All attempts by the Quraysh to suppress the growing community of Islam having failed, the clans planned to assassinate the Prophet. In 622, fearing for his life in Mecca, Muhammad and his closest Companion, Abu Bakr, escaped in the dead of night and journeyed north by camel to the oasis of Yathrib. The most heavily populated part of the oasis was known as “the city” — in Arabic al-Madinah, or Medina, and according to tradition he arrived there on September 27, 622. The journey of emigration was called the Hijra (“breaking bonds”). A number of Muhammad’s followers had preceded him to Yathrib beginning on July 16 of that year, which later under the Caliph Umar became day one of the Muslim calendar. The year 622 became known as AH 1, or Anno Hegirae (Year of the Hegira ).
In Medina, Muhammad was able openly to invite people to Islam and establish a fairly safe base of operations. He made compacts with the Jewish tribes living there, and asked his followers to adopt the Jewish practice of circumcision, still a mandatory part of Islamic custom even if not mentioned in the Quran. He continued to receive Quranic revelations, which prescribed regular almsgiving and fasting during the lunar month of Ramadan, among other duties. Following a Divine command, Muhammad initiated the practice of turning to face the Kaaba in Mecca during ritual prayer and other rites; previously in Mecca, the faithful had faced Jerusalem as the sacred center of the prophetic tradition.
On the more mundane side, Muhammad was especially sensitive to odor, and on at least one occasion refused to eat food that was cooked with an abundance of garlic. He also insisted on the practice of cleaning the teeth with a tooth stick. It was perhaps the last action he performed for himself before dying, and has become a popular practice among Muslims. As happened with Moses, Muhammad began to spend much of his time in Medina adjudicating legal and familial disputes. He arranged numerous marriages among his followers, some of which were politically valuable.
Short of money and supplies after their emigration, the Medinan Muslims took to raiding caravans of the Quraysh bound for Mecca, which Muslim scholars argue was legitimate because Muhammad was in a state of war with the Meccans. After half a dozen unsuccessful attempts, his men finally captured a caravan, but through a misunderstanding they murdered an escort during the sacred months when combat was traditionally forbidden among all Arabs. This prompted a new revelation that concluded, “idolatry is worse than killing,” providing the rationale for future battles on behalf of Islam. Based on revelations he received, Muhammad promised entry into Paradise to any Muslim killed in fighting the holy war, or jihad; those who died came to be called shahada, “witnesses” or martyrs. In the broader sense, though, jihad — a word that literally means “struggle” or “effort” — refers to striving against evil spiritually and physically. According to a famous hadith, on returning to Medina from successful battles in Mecca and Hunayn, Muhammad exclaimed, “We return from the lesser holy war (jihad) to wage the greater holy war (mujahada),” which he explained as “the war against the soul,” the struggle against the limited self or separative ego. Many modern Islamic scholars of jurisprudence think that the only true jihads were those engaged in by the Prophet and his Companions; and all Muslims admit that compulsion in religion goes against the Quran (2:257). Beginning with Muhammad, Islam accepted Christians and Jews because they were “People of the Book,” possessing an authentic holy scripture — and, no doubt, because they also accepted the teaching of the One God. Later Muslims accepted religions as apparently polytheistic as Zoroastrianism and Hinduism for the same reason. Despite Islam’s reputation as an intolerant religion, the teachings of the Quran are very clear on the subject of other religions (as opposed to idolatry): “We make no distinction between any of his Messengers.” (2:285)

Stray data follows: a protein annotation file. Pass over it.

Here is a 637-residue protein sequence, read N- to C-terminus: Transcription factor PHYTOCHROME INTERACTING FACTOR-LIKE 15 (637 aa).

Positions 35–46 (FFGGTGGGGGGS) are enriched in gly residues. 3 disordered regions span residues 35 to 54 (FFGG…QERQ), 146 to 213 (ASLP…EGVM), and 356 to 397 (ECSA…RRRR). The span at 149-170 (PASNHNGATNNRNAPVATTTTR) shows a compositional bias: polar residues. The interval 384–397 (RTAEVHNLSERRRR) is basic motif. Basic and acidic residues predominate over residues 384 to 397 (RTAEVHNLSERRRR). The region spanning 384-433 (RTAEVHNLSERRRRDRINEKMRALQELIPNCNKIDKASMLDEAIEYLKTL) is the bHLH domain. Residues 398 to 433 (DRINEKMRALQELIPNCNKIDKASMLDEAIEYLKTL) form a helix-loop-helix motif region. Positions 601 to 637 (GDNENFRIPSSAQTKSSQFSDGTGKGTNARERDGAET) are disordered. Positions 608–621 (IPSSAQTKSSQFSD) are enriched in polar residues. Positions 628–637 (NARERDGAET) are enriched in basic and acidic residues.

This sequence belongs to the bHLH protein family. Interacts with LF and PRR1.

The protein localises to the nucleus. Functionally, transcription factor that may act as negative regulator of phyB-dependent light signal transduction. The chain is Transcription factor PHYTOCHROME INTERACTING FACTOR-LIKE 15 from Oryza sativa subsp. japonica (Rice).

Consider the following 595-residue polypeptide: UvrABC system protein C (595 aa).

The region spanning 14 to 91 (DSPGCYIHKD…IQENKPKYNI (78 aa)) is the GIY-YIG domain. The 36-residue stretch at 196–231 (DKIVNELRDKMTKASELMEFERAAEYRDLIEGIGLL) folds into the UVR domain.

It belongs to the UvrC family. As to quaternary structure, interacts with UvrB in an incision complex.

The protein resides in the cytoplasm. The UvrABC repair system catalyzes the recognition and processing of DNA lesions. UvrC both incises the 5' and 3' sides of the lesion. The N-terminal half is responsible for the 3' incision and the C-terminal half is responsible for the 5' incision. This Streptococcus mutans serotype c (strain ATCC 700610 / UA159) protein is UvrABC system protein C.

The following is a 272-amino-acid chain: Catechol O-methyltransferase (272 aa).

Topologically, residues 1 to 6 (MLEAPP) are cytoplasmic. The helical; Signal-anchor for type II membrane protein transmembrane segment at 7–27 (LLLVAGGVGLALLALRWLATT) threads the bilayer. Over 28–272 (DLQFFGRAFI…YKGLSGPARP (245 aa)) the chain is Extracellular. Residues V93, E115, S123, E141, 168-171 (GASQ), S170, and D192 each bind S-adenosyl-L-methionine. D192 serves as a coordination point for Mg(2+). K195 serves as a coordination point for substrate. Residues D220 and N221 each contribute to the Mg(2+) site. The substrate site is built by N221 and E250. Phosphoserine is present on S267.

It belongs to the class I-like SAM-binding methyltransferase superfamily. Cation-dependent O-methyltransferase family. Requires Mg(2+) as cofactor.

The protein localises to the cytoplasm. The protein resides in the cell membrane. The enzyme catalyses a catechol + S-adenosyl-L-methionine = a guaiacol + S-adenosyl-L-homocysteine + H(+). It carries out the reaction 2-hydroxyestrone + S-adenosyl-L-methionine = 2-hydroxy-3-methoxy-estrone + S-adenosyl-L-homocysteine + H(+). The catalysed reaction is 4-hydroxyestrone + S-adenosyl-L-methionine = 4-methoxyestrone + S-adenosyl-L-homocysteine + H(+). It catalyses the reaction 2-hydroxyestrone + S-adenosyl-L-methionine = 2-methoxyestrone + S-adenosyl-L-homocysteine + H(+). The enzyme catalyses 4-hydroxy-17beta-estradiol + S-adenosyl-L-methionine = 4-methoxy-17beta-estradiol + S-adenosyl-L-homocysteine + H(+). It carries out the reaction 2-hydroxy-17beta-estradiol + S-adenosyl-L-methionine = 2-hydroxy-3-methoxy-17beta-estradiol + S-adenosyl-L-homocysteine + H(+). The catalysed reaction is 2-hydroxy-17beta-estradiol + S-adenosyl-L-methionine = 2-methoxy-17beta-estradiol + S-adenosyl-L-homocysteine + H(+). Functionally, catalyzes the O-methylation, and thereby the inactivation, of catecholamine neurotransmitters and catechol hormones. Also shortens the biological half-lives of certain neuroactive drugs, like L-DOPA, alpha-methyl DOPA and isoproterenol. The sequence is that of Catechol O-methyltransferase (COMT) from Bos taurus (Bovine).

After a series of military encounters in which Muhammad prevailed despite being outnumbered, he succeeded in decisively defeating the main Meccan force. He entered Mecca and took it almost without resistance and with few deaths. Another important victory followed at Hudayn, and Islam was on its way to becoming the religion of all Arabia. Contrary to the traditions of Arabian warfare, the Prophet did not take murderous revenge on his former enemies, and this compassion moved many of them to come to Islam voluntarily. Muhammad was an extremely gifted leader with an intuitive grasp of personality and human psychology. Full of spiritual charisma, he was also imbued with the compassion and common sense to offer reconciliation to idolaters when they finally did embrace Islam, even as his own forces were calling for retribution.
Because of its history of military conquests and of offering the conquered the choice of conversion to Islam or death, Islam has unfairly gained the reputation of being the religion of the sword. In this context it may help to recall that the Middle Eastern custom of warfare generally offered no choice at all — the vanquished were either killed outright, enslaved, or at best held for ransom. Triumphant Islamic generals offered the further choice to the conquered of paying a tribute rather than converting. Christian rulers, on the other hand, frequently offered the limited options of death or conversion to Jews and Muslims already living peaceably within their own boundaries. Muslim scholars point to Muhammad’s 13 years of non-violent struggle in Mecca — where he “turned the other cheek,” as it were — and the defensive nature of most of his battles, as proof that he was a reluctant warrior. Ultimately, they argue, Muhammad was a pragmatist in his spirituality; his compassion and sense of justice by all reports far outweighed his fierceness as fighter and moral reformer.